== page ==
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Discussion Starter #1 (Edited)
Whoever engineered the spark plug locations on the VG33ER, tell me where I can find him so I can chop his #@#@! nuts off.

This is the sorriest excuse for the most ridiculous engineering on the planet. Come on do we really need nineteen freaking brackets for every single engine component?!?! You lousy @$#^[email protected]!#%[email protected]!!!! Nissan can have their lousy, gas sucking, gutless POS of a supercharged engine, I wouldn't wish this spark plug replacement on my worst enemy.

Now that I've vented, can someone tell me how in god's name it is possible to get that stinkin #4 (middle drivers side) plug off?

I've pulled the whole intake assembly off and now it appears that there is not enough clearance between the valve cover and the spark plug for the socket to drop down into. It's like a need a super-duper thin wall socket, but mine looks pretty darn thin.

Any suggestions? Good lord Nissan, get a clue. Sorry for the rant, but any help would be *greatly* appreciated.
 

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Discussion Starter #2
Well I found the problem...

Some of the porcelain on the plug had broken off and wedged in between the valve cover and plug. So I finally got that plug done and replaced... Probably dropped a nice chunk of ceramic or two into the combustion chamber, but alas I've washed my hands of this dreaded plug replacement.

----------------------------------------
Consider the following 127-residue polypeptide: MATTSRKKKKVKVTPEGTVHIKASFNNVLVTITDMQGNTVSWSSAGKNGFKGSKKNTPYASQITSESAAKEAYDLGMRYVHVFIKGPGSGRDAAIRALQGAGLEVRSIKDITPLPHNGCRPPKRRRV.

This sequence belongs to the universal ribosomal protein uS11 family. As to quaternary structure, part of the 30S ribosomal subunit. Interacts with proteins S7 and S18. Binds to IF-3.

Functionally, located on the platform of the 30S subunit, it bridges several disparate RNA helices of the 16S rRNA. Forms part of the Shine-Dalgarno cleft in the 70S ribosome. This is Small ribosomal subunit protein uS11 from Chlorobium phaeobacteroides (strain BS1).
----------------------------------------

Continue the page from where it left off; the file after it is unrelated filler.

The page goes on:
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Many times an engine is installed in a vehicle not designed for it. A classic example is the installation of a Chevy small block in the Vega derived Monza. The Monza was originally designed for a rotary (Wankel) engine. When GM cancelled the rotary they decided to install a V-8 for power. To get to one of the back spark plugs on that engine you had to either lift the engine or drill a hile in the fender well for access. Other "classics" for spark plug access are the 440 powered Chrysler intermediates and the 390 powered Ford Fairlanes.

The VG33 was not installed in the Frontier until 1999. My bet is that the Frontier was primarily designed for the 4 cylinder engine (it was the only engine available in 1998 and is probably, in part, a legacy design from the Hardbody). The VG33 was shoehorned in as the Frontier got heavier (e.g. crew cab). Remember, Nissan just builds them; it's your problem or your dollar to fix them.

Steve
 
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